People often say that Czech is one of the most difficult languages in the world. An English person, however, might find Czech very hard because the grammar structure and words are very different to English. Our students are mostly English speakers and they know that learning Czech is not always a breeze.
Tier 1 – the best courses for learning Czech online iTalki. CzechClass101. Mluvte Cesky. Pimsleur. Duolingo. Memrise. FSI. Glossika.
But the language is beautiful. And you should absolutely go for it. You could also try learning Slovak, since it is basically czech with fewer grammatical rules. It is also understood by most czechs since the language is very similar.
Basic Czech Phrases YES = ANO (ano) NO = NE (ne) PLEASE = PROSÍM (proseem) THANK YOU = DEvKUJI VAM (dyekooyi vam) GOOD MORNING = DOBRÉ RÁNO (dobrye rano) GOOD AFTERNOON = DOBRÉ ODPOLEDNE (dobrye odpoledne) GOOD NIGHT = DOBROU NOC (dobroh nots) HELLO = DOBRY’ DEN (dobree den)
Is Czech worth learning? So from a practical viewpoint, it’s only useful to talk to 16 million people who are almost completely located on the Czech and Slovak territory. But if you want to learn a culturally important Slavic or similar language , Czech is a great choice.
A fairly common reason why Czech is said to be a very complex language to learn is its supposedly fantastically complicated grammar. Since Czech has seven cases, that , combined with the singular and plural forms, means that you would have to memorise fourteen different forms of one single word.
The Foreign Service Institute categorizes Czech as a level IV language, which means a very hard language that takes 44 weeks or 1,100 hours to learn at a basic conversational level. If you still decide to learn the basics – you are in for a hard road.
The 6 Hardest Languages For English Speakers To Learn Mandarin Chinese . Interestingly, the hardest language to learn is also the most widely spoken native language in the world. Arabic . Another of the hardest languages for English speakers to pick up is also in the top five most spoken world languages: Arabic . Polish. Russian. Turkish. Danish.
Czech seems a bit easier than Polish for a few reasons. But they are both West Slavic languages, they both have seven cases, and they share similar grammatical features in terms of conjugation and syntax. Written Czech is easier to understand than the spoken language, though.
Of the Western Slavic languages, Polish is the most important and most useful. There are far more speakers of Polish than of Czech . More Polish -speaking communities can be found abroad than Czech -speaking ones. These communities tend to be far larger, too.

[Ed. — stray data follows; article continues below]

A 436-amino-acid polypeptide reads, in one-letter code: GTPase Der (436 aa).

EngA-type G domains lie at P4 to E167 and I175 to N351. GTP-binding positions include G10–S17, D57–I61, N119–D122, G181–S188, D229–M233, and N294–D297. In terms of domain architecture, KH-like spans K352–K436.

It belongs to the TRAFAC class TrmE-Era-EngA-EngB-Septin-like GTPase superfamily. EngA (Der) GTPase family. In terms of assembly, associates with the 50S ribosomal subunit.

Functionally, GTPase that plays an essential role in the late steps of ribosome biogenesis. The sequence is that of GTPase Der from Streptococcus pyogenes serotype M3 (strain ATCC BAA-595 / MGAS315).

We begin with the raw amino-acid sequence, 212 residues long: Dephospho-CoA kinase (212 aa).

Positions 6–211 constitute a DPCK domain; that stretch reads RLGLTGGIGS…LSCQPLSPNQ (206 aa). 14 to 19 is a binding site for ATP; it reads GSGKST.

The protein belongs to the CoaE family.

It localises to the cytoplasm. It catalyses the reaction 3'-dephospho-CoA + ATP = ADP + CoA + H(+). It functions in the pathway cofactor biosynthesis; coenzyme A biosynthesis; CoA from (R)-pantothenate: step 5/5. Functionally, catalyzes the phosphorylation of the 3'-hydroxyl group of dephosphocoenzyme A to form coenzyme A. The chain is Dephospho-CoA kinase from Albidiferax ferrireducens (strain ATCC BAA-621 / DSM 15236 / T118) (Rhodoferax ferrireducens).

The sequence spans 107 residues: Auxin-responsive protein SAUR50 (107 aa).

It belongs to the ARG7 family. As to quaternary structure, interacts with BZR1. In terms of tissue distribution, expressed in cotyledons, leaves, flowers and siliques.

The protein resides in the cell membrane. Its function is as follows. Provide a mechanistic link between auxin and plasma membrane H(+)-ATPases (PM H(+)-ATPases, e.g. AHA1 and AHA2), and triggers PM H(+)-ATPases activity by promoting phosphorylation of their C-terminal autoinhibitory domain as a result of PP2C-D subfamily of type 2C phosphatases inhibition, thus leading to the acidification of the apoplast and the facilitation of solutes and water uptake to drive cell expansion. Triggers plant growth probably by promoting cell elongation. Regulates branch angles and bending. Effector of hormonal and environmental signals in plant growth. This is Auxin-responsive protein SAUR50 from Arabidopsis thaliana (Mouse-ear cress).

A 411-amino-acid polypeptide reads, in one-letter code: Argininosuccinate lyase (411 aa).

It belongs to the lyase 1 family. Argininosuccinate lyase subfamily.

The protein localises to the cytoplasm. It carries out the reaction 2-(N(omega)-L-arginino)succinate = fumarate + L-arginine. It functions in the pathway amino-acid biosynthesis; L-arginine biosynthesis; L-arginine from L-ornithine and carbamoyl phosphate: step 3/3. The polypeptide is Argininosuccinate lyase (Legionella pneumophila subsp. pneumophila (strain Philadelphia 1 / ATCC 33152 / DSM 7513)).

Russian is not close to Czech ; they are at opposite sides of Slavic languages. Add: consider learning Czech in German. As a native speaker of Russian who is at the same time fluent in English, I would recommend you learning Russian because I believe that learning Czech afterwards is much easier.
Czech is closely related to Slovak , to the point of mutual intelligibility to a very high degree, as well as Polish . Like other Slavic languages , Czech is a fusional language with a rich system of morphology and relatively flexible word order. Its vocabulary has been extensively influenced by Latin and German .
You Don’t Need to Speak Czech (but it helps) Outside of Prague and among the older generation you ‘ll find plenty of people who don’t speak English, but nearly all of the younger people in Prague – especially those working in the tourism industry – will be able to help you even if you can barely muster a “prosim.”
Table of Contents. Common Ways to Say Sorry in Czech . Promiňte. I’m sorry. Chtěl bych se omluvit. I would like to apologize . Upřímně se omlouvám. I sincerely apologize . Už to znovu neudělám. I won’t do it again. Slibuji, že příště stejnou chybu neuděláme. To jsem nechtěl. Je to moje chyba.
In Czech, the most simple way of saying “Thank you” is: Děkuji. Děkuji is a verb, and the dictionary form is děkovat which in English will be translated as “to thank.” So literally translated, the word děkuji means “(I) thank.”